Thanksgiving Day is a major national holiday in the US. The celebration is filled with family feasts, parades and presidential turkey pardons – but how much do you know about the history of Thanksgiving? Well, read on if you want to know more.
The History of Thanksgiving
In September 1620, a ship called the Mayflower left Plymouth, England, carrying 102 passengers to the New World. After a problematic 66-day crossing, they dropped anchor near the tip of Cape Cod before crossing the Bay a month later and establishing a village they called Plymouth.
Most of the colonists stayed on the ship, and half died in the first brutal winter. In March, those left moved ashore, where an Abenaki Indian greeted them and introduced them to another Native American, Squanto. Squanto was a member of the Pawtuxet tribe. He taught the Pilgrims how to cultivate corn, extract sap from maple trees, catch fish and avoid poisonous plants. He also helped the settlers forge an alliance with a local tribe called the Wampanoag.
In November 1621, the Pilgrims’ first corn harvest proved successful and the Governor, William Bradford, organised a celebratory feast. He invited a group of Native American allies, including the Wampanoag chief Massasoit and Thanksgiving was born.
Days of fasting and annual Thanksgiving celebrations soon became standard practice on other New England settlements, but it took over 200 years for it to become a national holiday.
In 1863 Abraham Lincoln scheduled Thanksgiving for the final Thursday in November until 1939. Franklin D. Roosevelt then moved the holiday forward a week to try and increase retail sales during the Great Depression. The move was met with a lot of opposition, and in 1941, Roosevelt signed a bill returning Thanksgiving to the fourth Thursday in November where it has stayed to this day.
A big part of Thanksgiving is cooking and sharing a meal with family and friends, and a few dishes are essential to a feast. Turkeys are a must for a holiday as alongside dollops of mashed potatoes and pumpkin pie for dessert.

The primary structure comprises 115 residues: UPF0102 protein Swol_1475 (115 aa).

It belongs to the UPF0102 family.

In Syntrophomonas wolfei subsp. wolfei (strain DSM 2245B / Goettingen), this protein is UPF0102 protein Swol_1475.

For a mouth-watering Turkey with Spiced Cranberry, Apple and Sage Stuffing recipe, check out the Foodnetwork. Super simple, and serves 10 people. It’s sure to be a crowd-pleaser.
In the last few years, there has been an influx in new ways to mix up your mash, ranging from garlic mash to cheddar, chive and bacon mash. However, this year, why not go for a classic. Check out, Creamy Mashed Potatoes Recipe by Natasha’s Kitchen.
For the iconic American treat, check out the BBC’s Good Food pumpkin pie recipe. The sweet shortcrust pastry tart case filled with lightly spiced squash will leave your tastebuds wanting more.
Aside from the Thanksgiving feast, there are a few other significant traditions.
Most Thanksgiving dinner tables will feature a cornucopia as a centrepiece. These are hollow, horn-shaped wicker baskets overflowing with fruits, vegetables and grains to symbolise a bountiful harvest.
Parades are also a massive part of the holiday, and New York City’s is the largest and most famous. Attracting around 3 million spectators along its 2.5-mile route, it has been running since 1924 and typically features marching bands, performers, elaborate floats conveying various celebrities and giant balloons shaped like cartoon characters.
Nobody is 100% sure of the origins, but every year the President pardons one or two Thanksgiving turkeys and sent them to a farm for retirement. A number of U.S. governors also perform the annual turkey pardoning ritual.
2019 List of Things to be Grateful For
Another tradition that acknowledges the origins of Thanksgiving is thinking about what you’re thankful for and acknowledging that we take some things for granted.
Some people make lists as a way of showing their gratitude, and one of the best that we’ve come across is on the Positivity Blog, where the writer shows his thanks for:
- A warm, safe home
- Plenty of drinkable water
- Not going hungry
- Being able to enjoy the free pleasures in life
- Access to the internet
Have you got something you’d like to show thanks for?